Best-selling journalist Antony Loewenstein trav­els across Afghanistan, Pakistan, Haiti, Papua New Guinea, the United States, Britain, Greece, and Australia to witness the reality of disaster capitalism. He discovers how companies such as G4S, Serco, and Halliburton cash in on or­ganized misery in a hidden world of privatized detention centers, militarized private security, aid profiteering, and destructive mining.

Disaster has become big business. Talking to immigrants stuck in limbo in Britain or visiting immigration centers in America, Loewenstein maps the secret networks formed to help cor­porations bleed what profits they can from economic crisis. He debates with Western contractors in Afghanistan, meets the locals in post-earthquake Haiti, and in Greece finds a country at the mercy of vulture profiteers. In Papua New Guinea, he sees a local commu­nity forced to rebel against predatory resource companies and NGOs.

What emerges through Loewenstein’s re­porting is a dark history of multinational corpo­rations that, with the aid of media and political elites, have grown more powerful than national governments. In the twenty-first century, the vulnerable have become the world’s most valu­able commodity. Disaster Capitalism is published by Verso in 2015 and in paperback in January 2017.

Profits_of_doom_cover_350Vulture capitalism has seen the corporation become more powerful than the state, and yet its work is often done by stealth, supported by political and media elites. The result is privatised wars and outsourced detention centres, mining companies pillaging precious land in developing countries and struggling nations invaded by NGOs and the corporate dollar. Best-selling journalist Antony Loewenstein travels to Afghanistan, Pakistan, Haiti, Papua New Guinea and across Australia to witness the reality of this largely hidden world of privatised detention centres, outsourced aid, destructive resource wars and militarized private security. Who is involved and why? Can it be stopped? What are the alternatives in a globalised world? Profits of Doom, published in 2013 and released in an updated edition in 2014, challenges the fundamentals of our unsustainable way of life and the money-making imperatives driving it. It is released in an updated edition in 2014.
forgodssakecover Four Australian thinkers come together to ask and answer the big questions, such as: What is the nature of the universe? Doesn't religion cause most of the conflict in the world? And Where do we find hope?   We are introduced to different belief systems – Judaism, Christianity, Islam – and to the argument that atheism, like organised religion, has its own compelling logic. And we gain insight into the life events that led each author to their current position.   Jane Caro flirted briefly with spiritual belief, inspired by 19th century literary heroines such as Elizabeth Gaskell and the Bronte sisters. Antony Loewenstein is proudly culturally, yet unconventionally, Jewish. Simon Smart is firmly and resolutely a Christian, but one who has had some of his most profound spiritual moments while surfing. Rachel Woodlock grew up in the alternative embrace of Baha'i belief but became entranced by its older parent religion, Islam.   Provocative, informative and passionately argued, For God's Sakepublished in 2013, encourages us to accept religious differences, but to also challenge more vigorously the beliefs that create discord.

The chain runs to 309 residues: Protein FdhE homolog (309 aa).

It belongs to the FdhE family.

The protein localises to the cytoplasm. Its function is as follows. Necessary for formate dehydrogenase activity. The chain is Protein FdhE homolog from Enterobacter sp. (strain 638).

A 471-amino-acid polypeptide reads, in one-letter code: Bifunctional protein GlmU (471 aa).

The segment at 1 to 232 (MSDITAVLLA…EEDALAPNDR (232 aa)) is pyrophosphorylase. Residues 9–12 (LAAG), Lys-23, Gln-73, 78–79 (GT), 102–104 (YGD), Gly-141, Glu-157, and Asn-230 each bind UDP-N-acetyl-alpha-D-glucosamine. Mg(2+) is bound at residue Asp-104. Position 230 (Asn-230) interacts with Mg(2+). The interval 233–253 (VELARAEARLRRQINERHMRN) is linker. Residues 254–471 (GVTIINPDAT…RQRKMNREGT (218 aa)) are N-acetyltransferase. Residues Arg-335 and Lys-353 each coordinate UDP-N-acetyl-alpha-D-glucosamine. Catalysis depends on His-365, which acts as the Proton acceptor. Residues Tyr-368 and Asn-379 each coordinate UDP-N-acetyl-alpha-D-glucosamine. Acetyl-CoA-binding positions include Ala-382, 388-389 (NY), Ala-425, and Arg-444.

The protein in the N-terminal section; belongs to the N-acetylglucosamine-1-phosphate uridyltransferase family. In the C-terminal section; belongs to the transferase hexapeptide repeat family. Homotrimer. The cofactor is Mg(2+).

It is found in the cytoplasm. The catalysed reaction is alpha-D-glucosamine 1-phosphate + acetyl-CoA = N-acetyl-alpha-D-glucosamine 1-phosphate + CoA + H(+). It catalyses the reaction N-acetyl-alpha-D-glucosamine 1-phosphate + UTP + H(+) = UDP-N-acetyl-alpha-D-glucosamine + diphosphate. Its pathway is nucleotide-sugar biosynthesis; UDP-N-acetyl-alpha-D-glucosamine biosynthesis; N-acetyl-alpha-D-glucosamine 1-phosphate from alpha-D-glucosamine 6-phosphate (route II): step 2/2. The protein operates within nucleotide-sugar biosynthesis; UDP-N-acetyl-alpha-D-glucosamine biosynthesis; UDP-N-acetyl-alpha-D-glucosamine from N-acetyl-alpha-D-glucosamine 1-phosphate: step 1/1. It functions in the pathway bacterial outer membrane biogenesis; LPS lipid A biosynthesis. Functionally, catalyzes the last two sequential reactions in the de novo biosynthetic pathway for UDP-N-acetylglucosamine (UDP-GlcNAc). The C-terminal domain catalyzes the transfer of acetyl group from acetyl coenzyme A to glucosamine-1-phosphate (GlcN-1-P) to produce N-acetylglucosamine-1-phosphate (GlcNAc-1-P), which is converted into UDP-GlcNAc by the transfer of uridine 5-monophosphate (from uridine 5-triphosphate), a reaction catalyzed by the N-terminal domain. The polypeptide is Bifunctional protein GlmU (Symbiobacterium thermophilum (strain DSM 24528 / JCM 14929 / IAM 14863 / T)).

After Zionism, published in 2012 and 2013 with co-editor Ahmed Moor, brings together some of the world s leading thinkers on the Middle East question to dissect the century-long conflict between Zionism and the Palestinians, and to explore possible forms of a one-state solution. Time has run out for the two-state solution because of the unending and permanent Jewish colonization of Palestinian land. Although deep mistrust exists on both sides of the conflict, growing numbers of Palestinians and Israelis, Jews and Arabs are working together to forge a different, unified future. Progressive and realist ideas are at last gaining a foothold in the discourse, while those influenced by the colonial era have been discredited or abandoned. Whatever the political solution may be, Palestinian and Israeli lives are intertwined, enmeshed, irrevocably. This daring and timely collection includes essays by Omar Barghouti, Jonathan Cook, Joseph Dana, Jeremiah Haber, Jeff Halper, Ghada Karmi, Antony Loewenstein, Saree Makdisi, John Mearsheimer, Ahmed Moor, Ilan Pappe, Sara Roy and Phil Weiss.
The 2008 financial crisis opened the door for a bold, progressive social movement. But despite widespread revulsion at economic inequity and political opportunism, after the crash very little has changed. Has the Left failed? What agenda should progressives pursue? And what alternatives do they dare to imagine? Left Turn, published by Melbourne University Press in 2012 and co-edited with Jeff Sparrow, is aimed at the many Australians disillusioned with the political process. It includes passionate and challenging contributions by a diverse range of writers, thinkers and politicians, from Larissa Berendht and Christos Tsiolkas to Guy Rundle and Lee Rhiannon. These essays offer perspectives largely excluded from the mainstream. They offer possibilities for resistance and for a renewed struggle for change.
The Blogging Revolution, released by Melbourne University Press in 2008, is a colourful and revelatory account of bloggers around the globe why live and write under repressive regimes - many of them risking their lives in doing so. Antony Loewenstein's travels take him to private parties in Iran and Egypt, internet cafes in Saudi Arabia and Damascus, to the homes of Cuban dissidents and into newspaper offices in Beijing, where he discovers the ways in which the internet is threatening the ruld of governments. Through first-hand investigations, he reveals the complicity of Western multinationals in assisting the restriction of information in these countries and how bloggers are leading the charge for change. The blogging revolution is a superb examination about the nature of repression in the twenty-first century and the power of brave individuals to overcome it. It was released in an updated edition in 2011, post the Arab revolutions, and an updated Indian print version in 2011.